Ministers face claims of treating BAME health and care staff as ‘cannon fodder’

NHS and care workers from black, Asian and minority ethnic (BAME) backgrounds have been treated like “cannon fodder” during the Covid-19 pandemic, ministers have been told.

Labour’s Rushanara Ali (pictured) also demanded an apology from care minister Helen Whately after it was reported she wrote student nurses in training are “supernumerary and are not deemed to be providing a service”.

Ms Ali’s remarks came as MPs debated calls by members of the public to reward health and care workers on the front line of the Covid-19 crisis.

Petitions relating to Covid-19 have received more than 4.6 million signatures, including 290,000 calling on the Government to “reward those caring for us and our loved ones at this time of national need”, according to Petitions Committee chairwoman and Labour MP Catherine McKinnell.

Ms McKinnell said NHS workers needed a pay rise, or for student debt to be written off.

She said: “One NHS worker wrote to me to say ‘I’ve heard whisperings of NHS staff getting medals after the pandemic. Please don’t let this happen, it’s utterly ridiculous when we’re working in understaffed and under-resourced settings. For money to be spent on medals is outrageous’.”

Meg Hillier, Labour chairwoman of the Commons Public Affairs Select Committee said: “Medals don’t put food on the table and there are many people working in our NHS and social care settings who work through agencies and are paid minimum wage or less.”

Conservative MP Tom Randall (Gedling) highlighted one of his constituents suggested a medal for NHS workers, telling the Commons: “I understand the Cabinet Office is looking into that measure.”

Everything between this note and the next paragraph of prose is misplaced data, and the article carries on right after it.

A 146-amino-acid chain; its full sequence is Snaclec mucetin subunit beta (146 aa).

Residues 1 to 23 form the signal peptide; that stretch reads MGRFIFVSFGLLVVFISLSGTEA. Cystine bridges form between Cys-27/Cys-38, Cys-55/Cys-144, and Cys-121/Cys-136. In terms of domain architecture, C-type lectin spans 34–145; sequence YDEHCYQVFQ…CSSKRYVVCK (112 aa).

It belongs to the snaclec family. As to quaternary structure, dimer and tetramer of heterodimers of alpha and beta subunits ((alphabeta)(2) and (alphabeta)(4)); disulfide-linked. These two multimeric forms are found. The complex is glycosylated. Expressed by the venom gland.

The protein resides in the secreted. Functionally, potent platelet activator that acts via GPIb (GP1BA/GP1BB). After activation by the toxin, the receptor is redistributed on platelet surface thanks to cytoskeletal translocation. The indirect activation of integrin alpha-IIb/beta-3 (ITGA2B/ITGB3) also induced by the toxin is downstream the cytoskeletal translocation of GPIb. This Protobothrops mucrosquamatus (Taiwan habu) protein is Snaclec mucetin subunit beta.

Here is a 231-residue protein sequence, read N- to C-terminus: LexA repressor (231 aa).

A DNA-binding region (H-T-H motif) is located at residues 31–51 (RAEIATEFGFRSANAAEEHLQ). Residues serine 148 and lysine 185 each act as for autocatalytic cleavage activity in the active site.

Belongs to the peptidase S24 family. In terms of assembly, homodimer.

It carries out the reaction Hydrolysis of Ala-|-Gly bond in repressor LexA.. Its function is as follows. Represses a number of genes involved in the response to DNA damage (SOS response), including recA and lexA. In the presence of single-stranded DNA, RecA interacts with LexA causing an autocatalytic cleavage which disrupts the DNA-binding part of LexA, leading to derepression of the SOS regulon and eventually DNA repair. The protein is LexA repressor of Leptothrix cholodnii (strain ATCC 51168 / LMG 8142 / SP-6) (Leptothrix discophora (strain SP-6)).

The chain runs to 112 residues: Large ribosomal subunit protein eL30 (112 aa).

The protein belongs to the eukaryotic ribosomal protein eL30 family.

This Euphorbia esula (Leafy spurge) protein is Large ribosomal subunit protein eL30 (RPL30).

Ms Ali (Bethnal Green and Bow) earlier told the same debate: “Unison predicts that we’ll need another million extra care workers by 2025, it is vital we learn the lessons now and make sure we have a resilient, well-resourced NHS where people are properly rewarded and recognised, where their skills and expertise are recognised rather than being treated shoddily which is what we’ve seen.

“We also need to make sure that junior doctors are properly rewarded. (The Government’s) behaviour in recent years was appalling and yet these doctors, nurses and carers have been the people on the front line saving people’s lives and protecting us.

“And we also know that BAME NHS workers and care workers have had the highest death rate and yet the Government has been inadequate in protecting them.

“To be frank, the Government has treated them like cannon fodder and the fact that it doesn’t have proper recommendations is scandalous and they need to get a grip before more lives are lost.

“If the minister thinks health workers and care workers should be protected she should act instead of saying appalling things about them, and I hope she’ll apologise for the remarks she made recently about care staff.”

Tory Alexander Stafford (Rother Valley) suggested a memorial event should be held in Whitehall to celebrate the heroism of health and social care staff.

Mr Stafford told MPs: “I believe this proposal merits serious consideration too and should be taken forward.

“Ultimately, it is of the uttermost importance that this House pursues all avenues, including looking at pay and rewards, in recognising and rewarding the heroism of our health and social care workers, and the selflessness of those who have helped the NHS both in Rother Valley and across the United Kingdom.

“Without them, we would not have been able to pull through this crisis.”

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